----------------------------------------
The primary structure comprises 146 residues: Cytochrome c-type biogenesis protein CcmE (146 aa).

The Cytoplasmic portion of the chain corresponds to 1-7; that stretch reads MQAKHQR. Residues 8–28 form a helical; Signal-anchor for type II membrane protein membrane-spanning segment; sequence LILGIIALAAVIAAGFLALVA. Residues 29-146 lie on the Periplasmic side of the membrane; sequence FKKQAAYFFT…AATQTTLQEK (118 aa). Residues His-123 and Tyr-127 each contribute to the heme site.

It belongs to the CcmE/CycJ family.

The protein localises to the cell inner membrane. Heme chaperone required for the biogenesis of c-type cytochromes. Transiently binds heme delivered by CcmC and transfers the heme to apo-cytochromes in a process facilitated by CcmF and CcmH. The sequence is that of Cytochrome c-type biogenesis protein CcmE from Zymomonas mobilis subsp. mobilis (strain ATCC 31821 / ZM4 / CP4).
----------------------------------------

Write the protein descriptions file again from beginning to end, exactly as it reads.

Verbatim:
The primary structure comprises 146 residues: Cytochrome c-type biogenesis protein CcmE (146 aa).

The Cytoplasmic portion of the chain corresponds to 1-7; that stretch reads MQAKHQR. Residues 8–28 form a helical; Signal-anchor for type II membrane protein membrane-spanning segment; sequence LILGIIALAAVIAAGFLALVA. Residues 29-146 lie on the Periplasmic side of the membrane; sequence FKKQAAYFFT…AATQTTLQEK (118 aa). Residues His-123 and Tyr-127 each contribute to the heme site.

It belongs to the CcmE/CycJ family.

The protein localises to the cell inner membrane. Heme chaperone required for the biogenesis of c-type cytochromes. Transiently binds heme delivered by CcmC and transfers the heme to apo-cytochromes in a process facilitated by CcmF and CcmH. The sequence is that of Cytochrome c-type biogenesis protein CcmE from Zymomonas mobilis subsp. mobilis (strain ATCC 31821 / ZM4 / CP4).